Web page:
Franklin Salas
Deputy Constable
Harris County Precinct 5

Sometimes, heroics are shown through acts of kindness, and Deputy Franklin Salas’ kindness saved a man’s life. Over time, Deputy Salas had built a friendship with a homeless Navy veteran named Christopher. One evening, Christopher was transported to the Houston VA hospital for substance abuse and treatment, but once he arrived at the facility, he found there were issues with his paperwork. After his service discharge, Christopher’s military papers had been filed incorrectly, but Deputy Salas stepped up. First, he assisted with getting Christopher’s VA paperwork filed correctly for his treatment, and he didn’t stop there. Deputy Salas then helped to reconnect Christopher with his estranged daughter and paid for a hotel room so the veteran could shower and sleep in comfort. Shortly after, thanks to Deputy Salas getting the paperwork corrected, Christopher was successfully admitted to the VA hospital for drug addiction treatment. Unfortunately, not too long after his detox release, Christopher was hit with another impossible challenge when he was robbed, assaulted and left along I-10. Deputy Salas contacted Christopher, found him along the busy highway, and helped get him to safety. At this point, Christopher broke down and told Deputy Salas that he wanted to go back home. After tracking down Christopher’s mother, Deputy Salas made arrangements to get him back home. He took Christopher to the bus station and purchased a one-way ticket so Christopher could be reunited with his family. Through his kindness and generosity, Deputy Salas showed true heroics.

 

 

Raul Tenario
Police Officer
University of Texas – Houston Campus

In May of 2020, several University of Texas police officers working at the Houston campus responded to a call at a parking garage. Once they reached the garage at the Professional Building, they found a man threatening to jump. He was on the outside of the building, holding on only to the external railing. Many officers tried to de-escalate the situation and bring the man back inside, but only Officer Raul Tenorio made a connection with him. Using skills he’d learned as a rookie officer, including verbal influence and de-escalation tactics, Officer Tenorio successfully formed a bond with this troubled individual. He showed this man patience, care and empathy. Through his calm response and genuine interaction, he succeeded in talking the man off the ledge and back to the safety of the garage. His patience, compassion and successful use of de-escalation tactics truly saved this man’s life.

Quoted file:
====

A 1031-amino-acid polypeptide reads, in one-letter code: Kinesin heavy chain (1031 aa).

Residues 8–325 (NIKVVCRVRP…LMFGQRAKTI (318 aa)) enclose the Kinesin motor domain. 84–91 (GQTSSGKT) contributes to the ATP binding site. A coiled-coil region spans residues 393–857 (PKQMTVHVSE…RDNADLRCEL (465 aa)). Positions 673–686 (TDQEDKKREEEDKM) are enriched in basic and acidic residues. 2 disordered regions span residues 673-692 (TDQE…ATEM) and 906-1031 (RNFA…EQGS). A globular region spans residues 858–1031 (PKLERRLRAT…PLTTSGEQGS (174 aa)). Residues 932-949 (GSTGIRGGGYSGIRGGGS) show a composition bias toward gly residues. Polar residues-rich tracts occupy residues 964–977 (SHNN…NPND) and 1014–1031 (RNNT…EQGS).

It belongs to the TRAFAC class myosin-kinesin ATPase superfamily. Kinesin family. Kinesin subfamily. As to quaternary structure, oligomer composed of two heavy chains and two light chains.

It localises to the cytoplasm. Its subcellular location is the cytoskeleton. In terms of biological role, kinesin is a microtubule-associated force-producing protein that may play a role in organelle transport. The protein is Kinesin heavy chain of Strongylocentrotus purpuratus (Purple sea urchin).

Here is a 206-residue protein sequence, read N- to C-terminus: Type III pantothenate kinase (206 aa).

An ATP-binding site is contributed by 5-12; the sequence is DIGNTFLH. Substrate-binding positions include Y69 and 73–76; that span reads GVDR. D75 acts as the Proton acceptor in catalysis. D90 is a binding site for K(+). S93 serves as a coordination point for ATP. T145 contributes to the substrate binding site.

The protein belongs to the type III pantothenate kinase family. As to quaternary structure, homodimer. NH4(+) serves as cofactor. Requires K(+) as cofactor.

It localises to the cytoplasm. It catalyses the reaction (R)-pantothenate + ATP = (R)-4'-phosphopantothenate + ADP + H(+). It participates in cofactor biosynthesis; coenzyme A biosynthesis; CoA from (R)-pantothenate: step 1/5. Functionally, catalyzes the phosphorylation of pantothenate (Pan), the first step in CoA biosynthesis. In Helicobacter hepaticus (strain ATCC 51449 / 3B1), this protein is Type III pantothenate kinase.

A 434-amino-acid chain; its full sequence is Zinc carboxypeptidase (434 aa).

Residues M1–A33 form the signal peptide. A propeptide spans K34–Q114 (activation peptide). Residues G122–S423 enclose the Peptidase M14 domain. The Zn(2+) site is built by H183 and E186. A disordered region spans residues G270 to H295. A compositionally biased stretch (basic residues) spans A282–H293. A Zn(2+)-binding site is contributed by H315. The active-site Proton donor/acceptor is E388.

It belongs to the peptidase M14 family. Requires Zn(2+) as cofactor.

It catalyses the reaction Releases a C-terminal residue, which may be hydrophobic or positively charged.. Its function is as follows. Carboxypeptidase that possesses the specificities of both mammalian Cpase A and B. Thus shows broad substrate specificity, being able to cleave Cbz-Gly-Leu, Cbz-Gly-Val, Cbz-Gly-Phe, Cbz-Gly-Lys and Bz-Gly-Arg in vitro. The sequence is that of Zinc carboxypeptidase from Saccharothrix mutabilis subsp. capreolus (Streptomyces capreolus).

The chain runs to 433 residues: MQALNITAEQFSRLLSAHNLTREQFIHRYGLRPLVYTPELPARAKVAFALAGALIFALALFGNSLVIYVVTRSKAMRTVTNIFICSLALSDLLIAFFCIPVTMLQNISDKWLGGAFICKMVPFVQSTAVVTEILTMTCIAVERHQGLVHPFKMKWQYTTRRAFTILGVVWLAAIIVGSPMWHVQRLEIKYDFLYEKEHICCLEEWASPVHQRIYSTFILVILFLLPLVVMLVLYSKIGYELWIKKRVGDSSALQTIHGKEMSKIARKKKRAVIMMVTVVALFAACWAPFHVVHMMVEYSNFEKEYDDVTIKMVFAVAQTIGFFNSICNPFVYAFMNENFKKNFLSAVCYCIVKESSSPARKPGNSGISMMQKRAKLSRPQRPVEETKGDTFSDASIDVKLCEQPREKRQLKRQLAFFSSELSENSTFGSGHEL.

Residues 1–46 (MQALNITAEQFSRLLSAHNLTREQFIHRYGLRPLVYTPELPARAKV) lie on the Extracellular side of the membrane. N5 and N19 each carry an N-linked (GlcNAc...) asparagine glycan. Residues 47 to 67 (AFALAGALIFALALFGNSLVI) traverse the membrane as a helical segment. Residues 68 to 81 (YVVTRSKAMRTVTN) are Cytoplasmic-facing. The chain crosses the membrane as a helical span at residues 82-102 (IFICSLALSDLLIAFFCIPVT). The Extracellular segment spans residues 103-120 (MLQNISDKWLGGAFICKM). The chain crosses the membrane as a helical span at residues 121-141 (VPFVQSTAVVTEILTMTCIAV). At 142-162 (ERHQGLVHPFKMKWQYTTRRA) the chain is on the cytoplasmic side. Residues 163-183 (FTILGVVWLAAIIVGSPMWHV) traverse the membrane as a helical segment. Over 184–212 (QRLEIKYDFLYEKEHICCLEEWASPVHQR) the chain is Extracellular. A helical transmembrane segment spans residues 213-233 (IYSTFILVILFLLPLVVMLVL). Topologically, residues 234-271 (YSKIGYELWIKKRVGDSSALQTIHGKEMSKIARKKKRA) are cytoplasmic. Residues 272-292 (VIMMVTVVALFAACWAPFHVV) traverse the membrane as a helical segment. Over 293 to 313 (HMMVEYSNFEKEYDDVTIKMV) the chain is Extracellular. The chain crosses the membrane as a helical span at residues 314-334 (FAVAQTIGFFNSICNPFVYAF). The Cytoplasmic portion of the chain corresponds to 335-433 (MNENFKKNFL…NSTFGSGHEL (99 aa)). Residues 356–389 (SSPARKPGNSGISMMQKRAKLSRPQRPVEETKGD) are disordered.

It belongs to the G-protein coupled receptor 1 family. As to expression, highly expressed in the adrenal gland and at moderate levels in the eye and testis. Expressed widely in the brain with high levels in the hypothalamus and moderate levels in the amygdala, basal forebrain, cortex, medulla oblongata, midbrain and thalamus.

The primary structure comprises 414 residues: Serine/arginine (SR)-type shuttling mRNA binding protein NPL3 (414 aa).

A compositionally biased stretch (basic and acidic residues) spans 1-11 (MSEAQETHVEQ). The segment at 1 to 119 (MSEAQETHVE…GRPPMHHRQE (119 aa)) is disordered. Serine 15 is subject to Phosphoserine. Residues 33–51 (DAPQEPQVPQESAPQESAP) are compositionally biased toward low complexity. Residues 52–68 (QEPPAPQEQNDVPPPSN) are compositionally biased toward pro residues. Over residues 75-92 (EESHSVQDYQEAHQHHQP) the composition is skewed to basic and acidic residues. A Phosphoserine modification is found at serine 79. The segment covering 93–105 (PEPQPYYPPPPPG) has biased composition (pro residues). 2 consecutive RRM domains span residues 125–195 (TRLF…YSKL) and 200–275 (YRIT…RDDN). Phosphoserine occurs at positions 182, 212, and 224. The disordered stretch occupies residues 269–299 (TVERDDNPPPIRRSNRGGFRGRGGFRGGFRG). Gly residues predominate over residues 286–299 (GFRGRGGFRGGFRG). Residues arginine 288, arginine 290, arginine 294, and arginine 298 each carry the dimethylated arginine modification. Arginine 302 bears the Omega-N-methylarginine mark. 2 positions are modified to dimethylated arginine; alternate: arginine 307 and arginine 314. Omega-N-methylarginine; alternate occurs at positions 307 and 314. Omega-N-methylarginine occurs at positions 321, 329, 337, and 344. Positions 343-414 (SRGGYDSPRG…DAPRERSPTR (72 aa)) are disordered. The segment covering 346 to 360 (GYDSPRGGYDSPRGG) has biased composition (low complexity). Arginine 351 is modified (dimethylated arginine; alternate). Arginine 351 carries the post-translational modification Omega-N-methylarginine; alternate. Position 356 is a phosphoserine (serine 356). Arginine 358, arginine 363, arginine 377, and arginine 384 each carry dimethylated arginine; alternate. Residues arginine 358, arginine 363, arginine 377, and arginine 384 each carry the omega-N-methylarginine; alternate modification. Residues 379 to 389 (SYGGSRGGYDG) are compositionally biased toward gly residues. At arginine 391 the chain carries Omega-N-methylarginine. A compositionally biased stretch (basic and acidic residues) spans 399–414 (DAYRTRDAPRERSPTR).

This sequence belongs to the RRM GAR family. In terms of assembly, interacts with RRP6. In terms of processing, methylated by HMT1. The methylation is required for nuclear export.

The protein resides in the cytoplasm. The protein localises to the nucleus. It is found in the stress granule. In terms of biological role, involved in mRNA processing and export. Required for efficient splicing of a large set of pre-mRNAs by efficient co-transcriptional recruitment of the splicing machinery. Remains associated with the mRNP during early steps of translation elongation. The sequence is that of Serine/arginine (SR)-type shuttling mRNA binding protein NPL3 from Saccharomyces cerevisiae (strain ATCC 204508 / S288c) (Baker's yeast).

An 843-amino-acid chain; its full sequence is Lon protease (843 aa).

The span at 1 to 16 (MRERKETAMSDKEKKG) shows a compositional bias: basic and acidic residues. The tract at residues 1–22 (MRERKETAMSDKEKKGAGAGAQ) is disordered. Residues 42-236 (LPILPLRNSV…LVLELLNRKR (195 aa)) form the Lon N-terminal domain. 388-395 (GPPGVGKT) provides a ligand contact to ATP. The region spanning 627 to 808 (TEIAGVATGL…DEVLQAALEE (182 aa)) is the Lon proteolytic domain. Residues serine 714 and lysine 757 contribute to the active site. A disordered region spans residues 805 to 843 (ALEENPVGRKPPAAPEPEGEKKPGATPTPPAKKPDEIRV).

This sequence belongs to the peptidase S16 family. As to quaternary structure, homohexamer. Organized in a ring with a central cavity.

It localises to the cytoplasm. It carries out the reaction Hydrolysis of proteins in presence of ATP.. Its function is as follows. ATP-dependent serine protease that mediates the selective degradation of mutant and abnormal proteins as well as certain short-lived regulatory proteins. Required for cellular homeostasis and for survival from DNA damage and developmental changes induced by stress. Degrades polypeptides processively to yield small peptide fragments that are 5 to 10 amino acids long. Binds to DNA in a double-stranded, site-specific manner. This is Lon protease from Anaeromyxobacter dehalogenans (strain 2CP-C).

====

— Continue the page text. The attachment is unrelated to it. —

Jason Rogers
Federal Taskforce Deputy Constable
Harris County Precinct 5 Drug Enforcement Administration

Throughout 2020, Harris County Constable Precinct 5 Deputy Jason Rogers was determined to track down violent, high-ranking members of a Houston-area gang and uncover their drug distribution process. After countless hours of work, Rogers successfully identified the gang’s supplier as a violent cartel. He executed 18 wire intercepts and five search warrants pursuing the gang and its supplier. Rogers successfully identified and located several ranking members of the gang’s drug distribution, as well as their storage locations. After learning that only a single leader of the gang received multiple kilograms of the dangerous drug fentanyl, Rogers quickly secured additional search warrants, as well as several arrest warrants. During the execution of these warrants, Rogers was able to bring down a Houston-based methamphetamine laboratory that was in the process of producing meth for gang distribution in Houston. Rogers’ hard work and dedication led to the arrest of 13 gang operatives, including several violent offenders suspected of attempted murder and homicide, as well as the gang’s leader. He also seized more than $850,000 in currency and assets, 11 guns, and hundreds of pounds of drugs, including meth, cocaine, heroin and gray death. Deputy Rogers tireless efforts and determination drove his mission to help dismantle the drug distribution chain infecting neighborhoods and destroying young lives in our city.